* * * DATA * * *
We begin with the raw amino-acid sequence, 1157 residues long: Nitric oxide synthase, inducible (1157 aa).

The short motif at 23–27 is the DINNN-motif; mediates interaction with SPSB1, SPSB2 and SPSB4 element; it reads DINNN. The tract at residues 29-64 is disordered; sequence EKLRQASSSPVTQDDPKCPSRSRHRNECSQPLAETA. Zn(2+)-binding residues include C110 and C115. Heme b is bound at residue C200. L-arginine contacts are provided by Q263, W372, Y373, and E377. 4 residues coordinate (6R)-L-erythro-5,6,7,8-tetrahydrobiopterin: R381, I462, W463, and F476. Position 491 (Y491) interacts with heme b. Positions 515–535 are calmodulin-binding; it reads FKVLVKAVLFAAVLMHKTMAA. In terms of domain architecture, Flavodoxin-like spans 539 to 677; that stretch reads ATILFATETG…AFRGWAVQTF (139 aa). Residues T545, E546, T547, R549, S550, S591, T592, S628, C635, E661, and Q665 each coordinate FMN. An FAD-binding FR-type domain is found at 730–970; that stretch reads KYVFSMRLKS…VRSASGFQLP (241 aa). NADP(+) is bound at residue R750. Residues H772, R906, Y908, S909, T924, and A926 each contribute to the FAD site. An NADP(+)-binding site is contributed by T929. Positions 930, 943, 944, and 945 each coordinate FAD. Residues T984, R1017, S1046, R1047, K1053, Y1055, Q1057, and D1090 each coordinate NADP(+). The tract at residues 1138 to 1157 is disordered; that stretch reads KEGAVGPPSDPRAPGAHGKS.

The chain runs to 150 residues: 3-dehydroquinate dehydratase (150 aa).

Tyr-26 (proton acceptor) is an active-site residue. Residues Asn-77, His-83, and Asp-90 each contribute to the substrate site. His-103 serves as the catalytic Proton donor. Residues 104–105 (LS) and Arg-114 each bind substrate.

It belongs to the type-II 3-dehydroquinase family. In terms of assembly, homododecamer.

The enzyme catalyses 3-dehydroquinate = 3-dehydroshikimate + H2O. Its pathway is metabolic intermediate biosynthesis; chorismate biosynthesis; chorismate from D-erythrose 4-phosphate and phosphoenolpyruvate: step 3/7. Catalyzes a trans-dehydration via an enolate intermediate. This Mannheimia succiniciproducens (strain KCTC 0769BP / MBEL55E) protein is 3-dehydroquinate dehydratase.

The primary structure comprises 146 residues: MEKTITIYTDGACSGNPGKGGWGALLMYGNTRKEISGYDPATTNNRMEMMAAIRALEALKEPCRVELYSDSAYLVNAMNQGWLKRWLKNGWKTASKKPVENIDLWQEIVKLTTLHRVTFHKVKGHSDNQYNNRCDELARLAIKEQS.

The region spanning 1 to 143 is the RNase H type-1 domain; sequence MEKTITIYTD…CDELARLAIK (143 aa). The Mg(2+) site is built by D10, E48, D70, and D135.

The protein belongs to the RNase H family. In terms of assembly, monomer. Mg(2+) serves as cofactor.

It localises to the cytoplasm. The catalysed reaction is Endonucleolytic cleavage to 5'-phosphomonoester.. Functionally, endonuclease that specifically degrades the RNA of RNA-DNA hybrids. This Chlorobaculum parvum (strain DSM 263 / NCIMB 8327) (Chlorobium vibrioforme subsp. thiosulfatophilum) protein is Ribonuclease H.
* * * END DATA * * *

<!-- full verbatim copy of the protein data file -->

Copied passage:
We begin with the raw amino-acid sequence, 1157 residues long: Nitric oxide synthase, inducible (1157 aa).

The short motif at 23–27 is the DINNN-motif; mediates interaction with SPSB1, SPSB2 and SPSB4 element; it reads DINNN. The tract at residues 29-64 is disordered; sequence EKLRQASSSPVTQDDPKCPSRSRHRNECSQPLAETA. Zn(2+)-binding residues include C110 and C115. Heme b is bound at residue C200. L-arginine contacts are provided by Q263, W372, Y373, and E377. 4 residues coordinate (6R)-L-erythro-5,6,7,8-tetrahydrobiopterin: R381, I462, W463, and F476. Position 491 (Y491) interacts with heme b. Positions 515–535 are calmodulin-binding; it reads FKVLVKAVLFAAVLMHKTMAA. In terms of domain architecture, Flavodoxin-like spans 539 to 677; that stretch reads ATILFATETG…AFRGWAVQTF (139 aa). Residues T545, E546, T547, R549, S550, S591, T592, S628, C635, E661, and Q665 each coordinate FMN. An FAD-binding FR-type domain is found at 730–970; that stretch reads KYVFSMRLKS…VRSASGFQLP (241 aa). NADP(+) is bound at residue R750. Residues H772, R906, Y908, S909, T924, and A926 each contribute to the FAD site. An NADP(+)-binding site is contributed by T929. Positions 930, 943, 944, and 945 each coordinate FAD. Residues T984, R1017, S1046, R1047, K1053, Y1055, Q1057, and D1090 each coordinate NADP(+). The tract at residues 1138 to 1157 is disordered; that stretch reads KEGAVGPPSDPRAPGAHGKS.

The chain runs to 150 residues: 3-dehydroquinate dehydratase (150 aa).

Tyr-26 (proton acceptor) is an active-site residue. Residues Asn-77, His-83, and Asp-90 each contribute to the substrate site. His-103 serves as the catalytic Proton donor. Residues 104–105 (LS) and Arg-114 each bind substrate.

It belongs to the type-II 3-dehydroquinase family. In terms of assembly, homododecamer.

The enzyme catalyses 3-dehydroquinate = 3-dehydroshikimate + H2O. Its pathway is metabolic intermediate biosynthesis; chorismate biosynthesis; chorismate from D-erythrose 4-phosphate and phosphoenolpyruvate: step 3/7. Catalyzes a trans-dehydration via an enolate intermediate. This Mannheimia succiniciproducens (strain KCTC 0769BP / MBEL55E) protein is 3-dehydroquinate dehydratase.

The primary structure comprises 146 residues: MEKTITIYTDGACSGNPGKGGWGALLMYGNTRKEISGYDPATTNNRMEMMAAIRALEALKEPCRVELYSDSAYLVNAMNQGWLKRWLKNGWKTASKKPVENIDLWQEIVKLTTLHRVTFHKVKGHSDNQYNNRCDELARLAIKEQS.

The region spanning 1 to 143 is the RNase H type-1 domain; sequence MEKTITIYTD…CDELARLAIK (143 aa). The Mg(2+) site is built by D10, E48, D70, and D135.

The protein belongs to the RNase H family. In terms of assembly, monomer. Mg(2+) serves as cofactor.

It localises to the cytoplasm. The catalysed reaction is Endonucleolytic cleavage to 5'-phosphomonoester.. Functionally, endonuclease that specifically degrades the RNA of RNA-DNA hybrids. This Chlorobaculum parvum (strain DSM 263 / NCIMB 8327) (Chlorobium vibrioforme subsp. thiosulfatophilum) protein is Ribonuclease H.